I’ve recently received £15,000 through a house sale. The money is currently stagnating in a low interest savings account linked to my main current account.
I write to seek advice on how to maximise my returns without taking too much risk. I already have some money in a company share save scheme so I do not want to invest in the stock market.
I’m looking for a solid savings account, ISA or alternative suggestion. I’m 32 years old, a homeowner and my husband and I are hoping to start a family soon.
If you think you’ll need immediate access to the money, then you can earn up to 1.35% AER with Marcus by Goldman Sachs – but this does need to be opened and managed online. On a balance of £15,000, that would produce gross interest of £202.50.
As you said you are hoping to start a family, perhaps you could tie the cash up for a year to earn a bit more interest in the meantime. The best 12-month fixed term account is the Sharia-compliant BLME 1 Year Premier Deposit Account, which is paying 1.8% AER – which would mean a return of £271 over 12 months.
Sharia accounts differ from mainstream savings accounts because they adhere to the strict code of Sharia banking principles, so savers do not earn a rate of interest; instead they earn an expected profit rate on any funds deposited. That said, these providers are keen to point out that, to date, they have always paid the returns expected.
If you would prefer a standard fixed rate bond that pays a guaranteed rate of interest, then the best offering is currently 1.65% AER from Zenith Bank. And, as a compromise, in between these two ends of the access scale are notice accounts. As the name suggests, you agree to wait for the agreed notice period until you can get at your money but in exchange the rates on offer are generally higher than easy access accounts. At the present time, you can opt for a 90-day notice account with BLME at a rate of 1.71% AER.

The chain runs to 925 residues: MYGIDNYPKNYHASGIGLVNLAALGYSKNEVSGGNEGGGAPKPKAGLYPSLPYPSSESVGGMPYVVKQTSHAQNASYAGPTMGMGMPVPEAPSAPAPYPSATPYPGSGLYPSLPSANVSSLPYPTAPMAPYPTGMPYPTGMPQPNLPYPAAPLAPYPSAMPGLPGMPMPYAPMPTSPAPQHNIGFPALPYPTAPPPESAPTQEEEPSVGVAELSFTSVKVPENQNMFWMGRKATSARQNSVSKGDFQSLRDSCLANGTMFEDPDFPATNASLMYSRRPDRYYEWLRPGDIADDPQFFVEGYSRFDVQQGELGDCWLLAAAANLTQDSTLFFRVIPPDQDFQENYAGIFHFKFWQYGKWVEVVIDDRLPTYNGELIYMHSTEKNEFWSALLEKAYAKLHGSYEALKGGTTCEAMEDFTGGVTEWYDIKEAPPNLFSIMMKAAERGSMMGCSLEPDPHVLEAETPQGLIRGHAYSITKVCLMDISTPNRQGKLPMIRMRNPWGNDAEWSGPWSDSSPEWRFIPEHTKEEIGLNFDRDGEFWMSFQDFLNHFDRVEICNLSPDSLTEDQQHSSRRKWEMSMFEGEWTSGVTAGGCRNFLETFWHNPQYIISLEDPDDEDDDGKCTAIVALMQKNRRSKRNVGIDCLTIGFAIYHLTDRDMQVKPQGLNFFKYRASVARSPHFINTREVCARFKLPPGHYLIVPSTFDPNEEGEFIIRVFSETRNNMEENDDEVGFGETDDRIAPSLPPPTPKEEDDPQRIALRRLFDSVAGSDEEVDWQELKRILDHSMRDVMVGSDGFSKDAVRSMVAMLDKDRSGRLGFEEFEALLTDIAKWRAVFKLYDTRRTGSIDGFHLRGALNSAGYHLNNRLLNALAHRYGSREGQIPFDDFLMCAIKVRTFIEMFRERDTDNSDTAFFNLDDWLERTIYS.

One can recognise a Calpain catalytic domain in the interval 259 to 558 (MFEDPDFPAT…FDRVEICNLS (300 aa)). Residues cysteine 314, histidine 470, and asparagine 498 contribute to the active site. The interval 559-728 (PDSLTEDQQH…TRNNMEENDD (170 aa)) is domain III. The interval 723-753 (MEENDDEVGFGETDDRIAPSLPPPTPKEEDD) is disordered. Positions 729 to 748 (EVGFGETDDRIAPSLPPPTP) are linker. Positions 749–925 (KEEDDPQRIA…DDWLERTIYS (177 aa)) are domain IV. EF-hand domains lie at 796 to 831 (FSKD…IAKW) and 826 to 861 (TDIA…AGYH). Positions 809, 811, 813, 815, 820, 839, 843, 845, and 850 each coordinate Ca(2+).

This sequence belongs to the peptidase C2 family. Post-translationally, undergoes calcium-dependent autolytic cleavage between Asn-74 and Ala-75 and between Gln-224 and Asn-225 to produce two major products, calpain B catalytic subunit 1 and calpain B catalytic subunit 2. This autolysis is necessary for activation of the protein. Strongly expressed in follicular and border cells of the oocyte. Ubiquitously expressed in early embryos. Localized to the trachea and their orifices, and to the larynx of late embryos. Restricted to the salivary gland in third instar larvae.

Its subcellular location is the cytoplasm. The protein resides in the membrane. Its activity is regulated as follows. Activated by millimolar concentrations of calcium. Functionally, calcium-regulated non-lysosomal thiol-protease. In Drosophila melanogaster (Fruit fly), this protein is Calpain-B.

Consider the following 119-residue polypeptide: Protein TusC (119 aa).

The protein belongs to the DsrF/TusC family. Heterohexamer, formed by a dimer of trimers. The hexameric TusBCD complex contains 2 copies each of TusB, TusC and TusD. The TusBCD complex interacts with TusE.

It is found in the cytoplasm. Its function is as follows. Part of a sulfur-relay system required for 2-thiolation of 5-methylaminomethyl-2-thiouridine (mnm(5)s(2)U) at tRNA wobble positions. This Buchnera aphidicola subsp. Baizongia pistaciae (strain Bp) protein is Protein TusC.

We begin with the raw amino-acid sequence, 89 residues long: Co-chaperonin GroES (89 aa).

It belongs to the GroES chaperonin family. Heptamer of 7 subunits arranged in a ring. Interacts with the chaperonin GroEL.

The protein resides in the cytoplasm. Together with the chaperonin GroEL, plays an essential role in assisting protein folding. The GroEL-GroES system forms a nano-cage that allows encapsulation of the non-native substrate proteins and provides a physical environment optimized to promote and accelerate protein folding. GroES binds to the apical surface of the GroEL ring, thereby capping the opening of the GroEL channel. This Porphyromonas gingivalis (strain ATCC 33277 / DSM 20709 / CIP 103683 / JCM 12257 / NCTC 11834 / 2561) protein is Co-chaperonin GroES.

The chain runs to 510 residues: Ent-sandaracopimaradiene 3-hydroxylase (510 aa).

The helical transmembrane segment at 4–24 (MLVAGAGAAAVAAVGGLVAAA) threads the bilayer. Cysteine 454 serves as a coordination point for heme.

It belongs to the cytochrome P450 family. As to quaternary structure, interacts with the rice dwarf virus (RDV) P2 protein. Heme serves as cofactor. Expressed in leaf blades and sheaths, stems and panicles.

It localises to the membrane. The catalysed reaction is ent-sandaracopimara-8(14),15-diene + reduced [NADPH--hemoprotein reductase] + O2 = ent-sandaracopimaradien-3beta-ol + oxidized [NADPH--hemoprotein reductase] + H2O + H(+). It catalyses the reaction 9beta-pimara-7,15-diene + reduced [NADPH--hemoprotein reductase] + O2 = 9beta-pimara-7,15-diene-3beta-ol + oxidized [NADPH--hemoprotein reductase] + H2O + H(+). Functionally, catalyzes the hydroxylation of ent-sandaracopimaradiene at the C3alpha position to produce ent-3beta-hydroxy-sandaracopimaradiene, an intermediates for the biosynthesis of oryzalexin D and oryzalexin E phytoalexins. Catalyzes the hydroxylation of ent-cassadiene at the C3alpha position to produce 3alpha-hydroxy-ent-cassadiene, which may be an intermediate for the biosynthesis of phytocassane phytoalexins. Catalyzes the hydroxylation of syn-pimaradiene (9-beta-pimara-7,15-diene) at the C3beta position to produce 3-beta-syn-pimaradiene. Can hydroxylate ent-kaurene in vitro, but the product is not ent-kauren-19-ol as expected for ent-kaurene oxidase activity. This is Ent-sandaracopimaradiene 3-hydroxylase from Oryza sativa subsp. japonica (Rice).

Of course, you can go for a mixture of different types of account – meaning you have money accessible for rainy days and emergencies and money tied in to squeeze out higher returns. This also means you can hedge your bets when it comes to future possible rate changes, reacting to improvements, while at the same time not missing out on the best rates at the present time.
Unless you have a lot more cash savings or you are an additional rate taxpayer, you may not need to worry about putting the money in a Cash ISA which, although providing tax-free interest, tends to pay lower rates than standard savings accounts. This is because the interest that you will currently earn on the £15,000 will be less than your personal savings allowance (PSA).
The PSA was introduced in April 2016 and means that basic rate taxpayers pay no tax on the first £1,000 of savings interest earned each year. The allowance is £500 for higher rate taxpayers but additional rate taxpayers do not receive a PSA. Therefore, if you are not currently using your PSA you will not have to pay tax on your savings interest even outside a Cash ISA.
The key is to shop around and find the best savings account to suit your requirements. And beware of accounts advertised that look too good to be true. Make sure that it is a cash savings account from a bank, building society or credit union – and not peer-to-peer lending or other types of investment that look similar but actually have a higher risk profile and may not be protected by the Financial Services Compensation Scheme.
Anna Bowes is the founder and director of Savings Champion
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